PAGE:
Division Zero X40 Pro Gaming Mechanical Keyboard Review
The angry red glow is pretty sweet and different face plates increase cosmetic appeal
Full n-key rollover and short keystroke is quality
USB pass through port makes it easy to attach your FitBit dongle or flash drive
Requires two USB 2.0 inputs to fully function
Not as clicky or loud as the typist Das Keyboards in comparison
Decent for gaming but Das Keyboard still are the best for typing (non-gaming)
Typists Go Gaming –
Das Keyboard has made a name for itself over the last several years thanks to the quality design of their mechanical typist keyboards. The clicky keystrokes generated from these keyboards can not only make you a better typer but also have some fun along the way, not to mention the perfect way to annoy your co-workers and neighbors.
Das Keyboard took their experience from making several different mechanical keyboards and applied that same technology in their first gaming keyboard. Dubbed the X40 and featured under the new Division Zero brand name, this new gaming focused keyboard is a congruent compliment to the Division Zero M50 gaming mouse.
Here are the key features of the Division Zero X40 Pro Gaming Mechanical Keyboard:
- Mechanical key switches with gold contacts
- Durability of 60 million keystrokes
- Each key glows with a red backlight
- Full n-key rollover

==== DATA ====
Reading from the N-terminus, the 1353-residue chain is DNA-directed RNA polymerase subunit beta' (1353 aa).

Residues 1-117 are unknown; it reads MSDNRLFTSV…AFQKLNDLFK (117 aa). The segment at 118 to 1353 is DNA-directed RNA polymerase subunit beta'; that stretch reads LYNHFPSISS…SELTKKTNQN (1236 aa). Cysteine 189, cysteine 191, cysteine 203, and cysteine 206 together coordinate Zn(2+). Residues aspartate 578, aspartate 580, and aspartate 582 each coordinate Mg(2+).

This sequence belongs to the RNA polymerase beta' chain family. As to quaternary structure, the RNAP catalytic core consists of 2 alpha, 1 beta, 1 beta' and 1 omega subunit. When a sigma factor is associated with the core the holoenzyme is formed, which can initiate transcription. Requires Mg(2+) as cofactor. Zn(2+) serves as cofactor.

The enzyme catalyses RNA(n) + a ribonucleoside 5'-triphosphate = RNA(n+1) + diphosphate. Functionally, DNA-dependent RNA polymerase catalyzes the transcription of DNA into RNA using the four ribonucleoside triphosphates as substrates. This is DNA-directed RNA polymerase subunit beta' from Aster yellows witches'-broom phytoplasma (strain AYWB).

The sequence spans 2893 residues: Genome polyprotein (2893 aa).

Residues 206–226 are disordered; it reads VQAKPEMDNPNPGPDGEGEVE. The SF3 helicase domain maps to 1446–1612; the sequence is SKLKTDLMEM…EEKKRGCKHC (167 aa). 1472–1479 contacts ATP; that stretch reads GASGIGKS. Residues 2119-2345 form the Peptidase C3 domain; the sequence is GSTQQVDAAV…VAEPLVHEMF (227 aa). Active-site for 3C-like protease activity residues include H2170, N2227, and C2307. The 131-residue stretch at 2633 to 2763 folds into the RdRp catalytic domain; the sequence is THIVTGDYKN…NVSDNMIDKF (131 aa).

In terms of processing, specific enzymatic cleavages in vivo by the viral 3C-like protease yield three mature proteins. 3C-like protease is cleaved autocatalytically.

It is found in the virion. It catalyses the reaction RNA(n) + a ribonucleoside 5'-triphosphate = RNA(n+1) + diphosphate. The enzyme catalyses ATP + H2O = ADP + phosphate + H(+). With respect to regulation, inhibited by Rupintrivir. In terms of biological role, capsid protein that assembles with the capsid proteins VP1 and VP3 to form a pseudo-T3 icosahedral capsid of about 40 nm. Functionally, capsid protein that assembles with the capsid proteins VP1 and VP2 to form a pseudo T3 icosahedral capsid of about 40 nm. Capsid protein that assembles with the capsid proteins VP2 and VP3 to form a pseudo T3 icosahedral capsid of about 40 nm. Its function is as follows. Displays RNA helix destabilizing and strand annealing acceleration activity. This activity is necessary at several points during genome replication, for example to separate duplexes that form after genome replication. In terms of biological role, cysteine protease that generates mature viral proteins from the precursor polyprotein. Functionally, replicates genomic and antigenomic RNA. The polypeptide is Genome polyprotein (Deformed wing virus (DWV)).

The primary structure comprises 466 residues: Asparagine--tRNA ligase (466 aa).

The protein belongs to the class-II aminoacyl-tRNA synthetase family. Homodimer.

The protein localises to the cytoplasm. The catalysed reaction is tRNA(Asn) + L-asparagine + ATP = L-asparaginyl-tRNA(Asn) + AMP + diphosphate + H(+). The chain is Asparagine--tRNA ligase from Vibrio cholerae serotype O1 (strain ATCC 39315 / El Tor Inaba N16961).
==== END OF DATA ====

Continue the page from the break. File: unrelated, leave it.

- Has one USB 2.0 pass-through port along with audio and mic jacks
- Dedicated gaming mode that disables the Windows function key
- Interchangeable aluminum top face plate can be swapped for different designs
- 5 macro keys
- Media controls and function keys
- 5 foot braided USB 2.0 cable
- Laser marked keys
- Flip down feet on backside
- Can be used with KVM switches
- The Fn + F1/F2/F3/etc keys perform media options and adjust LED brightness
- 7mm pre-travel key distance with 4mm total travel distance
Like the Das Keyboards before it, this Division Zero X40 is a mechanical keyboard meaning each keystroke results in a “click” sound and has some tactile feedback. While not as loud or extraordinary than the original Das Keyboard models, it still makes a noise that non-users might view as annoying. However, for the user, the click sound can be heaven. I personally am a big fan of the mechanical keyboard sound and feel. While I like the sound and feel of the Das Keyboard units better, the X40 is nothing to disapprove. This X40 model’s keystroke sound is more muted in comparison to the Das Keyboard tone and is not as clicky. But the X40 is designed for gaming not for typing.
X40 users gain can gain a tactile gaming advantage because of the speed of each keystroke. Since the user doesn’t have to fully depress each key on the keyboard, input registers faster. In other words, the slightest taps of each key will result in a keystroke which can make shooting or movement faster, for example.
Sharing a personal story, I was actually just resting my fingers on the keyboard while looking away from the monitor for a moment. When I looked back, I saw that the keyboard actually registered a couple dozen semi-colons because apparently my pinky finger was resting a little too hard. The smallest touch will register a keystroke. However, this is not seen as a negative as the speed, sound, and tactile feedback is the kicker with this board.